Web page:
The surprising variability of cell trajectories and migratory behaviors seen in time-lapse studies of chick neural crest cells highlights the complexity of events that must be coordinated to integrate the intricate choreography of local cell movements with the global craniofacial pattern. That is to say, even though we cannot a priori predict the trajectories of two neighboring neural crest cells, a global conserved pattern still emerges. Is there a common set of guidance molecules, which maintain neural crest cell streams, defend local exclusion zones, and influence the pathfinding of cells to target destinations? Over the past several years, we have learned that there are a few candidate molecules that appear to prevent in-filling and mixing of neural crest or influence the pathfinding of cells to target destinations.

There is evidence that Eph/ephrin signaling is a mechanism that contributes to restrictions in the mixing of branchial arch neural crest populations. In Xenopus embryos, the neural crest delaminates as a contiguous anterior–posterior band and separation is achieved only during the later phases of migration through the differential expression of the Eph receptors and their ephrin ligands (Sadaghiani and Thiebaud, 1987; Smith et al., 1997). Hence, these mechanisms keep neural crest streams segregated and prevent in-filling from adjacent territories and work in concert with restrictions in the lateral migration of r3 neural crest to establish the neural crest-free zones. Another mechanism which may prevent in-filling and mixing of neural crest from adjacent territories to maintain an exclusion zone is the neuregulin receptor ErbB4. In ErbB4 mutants a population of r4-derived neural crest cells acquire the ability to migrate through the dorsal mesenchyme adjacent to r3 (Golding et al., 2000). The aberrant migration arises as a consequence of changes in the paraxial mesenchyme environment and is not autonomous to the neural crest cells. Because ErbB4 is expressed only in r3 and r5, this phenotype reflects defects in signaling between r3 and its adjacent environment (Golding et al., 2000). This mechanism has now also been shown in the chick, whereby ablation of the ErbB4-expressing territory phenocopies the mouse mutant phenotype (Golding et al., 2000). It also highlights the presence of additional mechanisms for restricting the mixing of neural crest cells, because ventrally, the neural crest streams remain segregated as they migrate into the branchial arches in mutant embryos.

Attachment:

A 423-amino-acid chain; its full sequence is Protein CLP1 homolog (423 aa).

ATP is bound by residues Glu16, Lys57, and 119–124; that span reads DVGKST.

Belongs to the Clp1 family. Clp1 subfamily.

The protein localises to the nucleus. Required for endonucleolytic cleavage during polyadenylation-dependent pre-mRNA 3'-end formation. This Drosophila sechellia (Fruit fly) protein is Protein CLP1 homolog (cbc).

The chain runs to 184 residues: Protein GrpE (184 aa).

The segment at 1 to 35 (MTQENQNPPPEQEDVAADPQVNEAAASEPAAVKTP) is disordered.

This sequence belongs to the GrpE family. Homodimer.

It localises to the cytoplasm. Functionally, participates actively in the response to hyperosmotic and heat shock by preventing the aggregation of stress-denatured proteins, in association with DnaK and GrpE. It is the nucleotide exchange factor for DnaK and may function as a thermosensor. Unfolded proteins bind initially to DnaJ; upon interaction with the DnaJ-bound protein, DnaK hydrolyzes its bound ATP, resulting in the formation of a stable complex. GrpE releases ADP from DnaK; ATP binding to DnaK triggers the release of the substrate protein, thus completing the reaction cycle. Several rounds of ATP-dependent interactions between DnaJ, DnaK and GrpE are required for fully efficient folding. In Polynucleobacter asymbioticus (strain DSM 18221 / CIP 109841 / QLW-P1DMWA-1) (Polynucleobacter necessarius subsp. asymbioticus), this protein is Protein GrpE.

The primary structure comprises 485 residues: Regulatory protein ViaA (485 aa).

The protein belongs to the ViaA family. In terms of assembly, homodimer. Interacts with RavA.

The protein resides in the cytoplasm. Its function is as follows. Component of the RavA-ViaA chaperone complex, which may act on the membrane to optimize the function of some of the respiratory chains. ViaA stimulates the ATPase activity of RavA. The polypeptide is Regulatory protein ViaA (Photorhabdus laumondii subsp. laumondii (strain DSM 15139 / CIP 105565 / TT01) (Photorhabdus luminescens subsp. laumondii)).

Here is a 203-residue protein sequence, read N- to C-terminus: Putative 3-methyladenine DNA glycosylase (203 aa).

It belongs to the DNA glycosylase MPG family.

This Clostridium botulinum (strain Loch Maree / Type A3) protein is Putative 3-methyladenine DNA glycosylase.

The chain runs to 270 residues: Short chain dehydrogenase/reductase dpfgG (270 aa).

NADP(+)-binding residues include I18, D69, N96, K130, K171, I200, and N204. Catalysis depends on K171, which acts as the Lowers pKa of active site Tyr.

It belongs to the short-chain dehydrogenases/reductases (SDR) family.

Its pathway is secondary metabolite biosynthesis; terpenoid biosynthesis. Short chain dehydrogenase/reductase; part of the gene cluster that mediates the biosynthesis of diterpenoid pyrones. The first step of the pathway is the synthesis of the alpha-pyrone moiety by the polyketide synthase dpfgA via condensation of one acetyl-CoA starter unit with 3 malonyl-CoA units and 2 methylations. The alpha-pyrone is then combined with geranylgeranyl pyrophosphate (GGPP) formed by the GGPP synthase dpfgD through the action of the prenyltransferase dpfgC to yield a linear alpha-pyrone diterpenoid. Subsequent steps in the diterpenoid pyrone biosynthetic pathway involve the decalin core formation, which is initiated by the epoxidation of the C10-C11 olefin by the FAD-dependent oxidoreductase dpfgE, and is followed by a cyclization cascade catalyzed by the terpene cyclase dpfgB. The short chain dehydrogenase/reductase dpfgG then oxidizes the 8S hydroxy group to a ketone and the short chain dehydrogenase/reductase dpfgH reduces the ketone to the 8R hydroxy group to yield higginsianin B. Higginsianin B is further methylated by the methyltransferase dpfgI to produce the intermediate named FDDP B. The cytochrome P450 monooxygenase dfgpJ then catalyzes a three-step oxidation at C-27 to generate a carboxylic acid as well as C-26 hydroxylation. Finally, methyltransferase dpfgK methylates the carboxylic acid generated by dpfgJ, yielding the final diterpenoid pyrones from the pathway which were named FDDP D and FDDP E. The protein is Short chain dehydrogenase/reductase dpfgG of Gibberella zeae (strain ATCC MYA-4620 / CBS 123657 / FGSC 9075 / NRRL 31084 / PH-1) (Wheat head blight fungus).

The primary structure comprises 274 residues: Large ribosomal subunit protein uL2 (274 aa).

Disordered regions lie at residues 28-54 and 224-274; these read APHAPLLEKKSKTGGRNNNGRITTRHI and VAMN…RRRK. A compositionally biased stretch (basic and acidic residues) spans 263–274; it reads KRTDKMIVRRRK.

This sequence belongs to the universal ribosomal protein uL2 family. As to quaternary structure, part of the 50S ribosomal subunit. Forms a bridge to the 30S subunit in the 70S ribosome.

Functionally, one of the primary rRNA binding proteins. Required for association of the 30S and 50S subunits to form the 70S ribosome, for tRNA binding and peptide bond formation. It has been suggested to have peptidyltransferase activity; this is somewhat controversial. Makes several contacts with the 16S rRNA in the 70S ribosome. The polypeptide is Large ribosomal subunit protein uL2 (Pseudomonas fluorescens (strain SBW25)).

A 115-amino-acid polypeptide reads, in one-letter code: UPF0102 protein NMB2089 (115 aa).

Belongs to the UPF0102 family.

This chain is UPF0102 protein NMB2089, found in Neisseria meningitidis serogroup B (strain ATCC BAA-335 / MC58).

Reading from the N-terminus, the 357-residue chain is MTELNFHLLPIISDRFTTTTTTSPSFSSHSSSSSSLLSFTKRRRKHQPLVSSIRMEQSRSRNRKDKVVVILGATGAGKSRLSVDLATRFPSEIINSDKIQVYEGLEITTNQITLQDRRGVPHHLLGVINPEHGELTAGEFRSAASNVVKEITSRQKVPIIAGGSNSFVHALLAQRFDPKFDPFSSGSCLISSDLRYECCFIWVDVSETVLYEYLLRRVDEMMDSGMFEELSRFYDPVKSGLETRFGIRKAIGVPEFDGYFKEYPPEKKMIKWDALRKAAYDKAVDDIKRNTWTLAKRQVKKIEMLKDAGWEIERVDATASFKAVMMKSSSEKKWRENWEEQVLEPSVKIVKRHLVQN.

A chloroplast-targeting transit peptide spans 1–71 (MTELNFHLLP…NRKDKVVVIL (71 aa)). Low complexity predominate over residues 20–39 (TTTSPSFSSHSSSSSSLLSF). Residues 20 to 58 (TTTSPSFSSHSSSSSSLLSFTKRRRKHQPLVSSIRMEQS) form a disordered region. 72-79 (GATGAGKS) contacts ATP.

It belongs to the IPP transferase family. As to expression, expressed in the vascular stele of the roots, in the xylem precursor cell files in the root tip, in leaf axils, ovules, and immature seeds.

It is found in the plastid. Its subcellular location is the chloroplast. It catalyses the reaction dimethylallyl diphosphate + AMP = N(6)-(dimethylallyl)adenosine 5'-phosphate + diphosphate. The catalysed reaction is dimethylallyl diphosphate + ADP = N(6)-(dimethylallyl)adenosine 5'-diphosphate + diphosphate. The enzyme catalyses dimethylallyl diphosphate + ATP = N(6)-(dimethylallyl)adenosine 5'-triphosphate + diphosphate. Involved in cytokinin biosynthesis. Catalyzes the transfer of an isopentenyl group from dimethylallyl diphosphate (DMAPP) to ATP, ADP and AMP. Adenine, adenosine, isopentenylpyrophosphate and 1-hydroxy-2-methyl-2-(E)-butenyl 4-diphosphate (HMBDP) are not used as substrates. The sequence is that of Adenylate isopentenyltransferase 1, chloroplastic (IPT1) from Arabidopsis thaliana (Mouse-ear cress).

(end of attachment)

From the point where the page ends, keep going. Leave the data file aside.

To date, few molecules that influence the pathfinding of cranial neural crest cells have been identified. However, emerging evidence indicates that collapsin-1/semaphorin-III might be involved (Eickholt et al., 1999) as is the presence of a neurite outgrowth inhibitor in the mesenchyme adjacent to r3 (Golding et al., 2000). This neurite growth inhibitor in the r3 adjacent mesenchyme, patterns central projections of cranial sensory axons and may be part of the mechanism that restricts lateral neural crest migration from r3 into the adjacent mesenchyme (Golding et al., 2000). This is consistent with time-lapse analyses in the chick showing that crest cells arising in r3 extend filopodia into the adjacent territory but retract these projections and fail to migrate laterally (Kulesa and Fraser, 1998). Positive, emigration-provoking signals, potentially in concert with extracellular matrix differences, may also be present in the paraxial mesoderm, ectoderm, and or endoderm.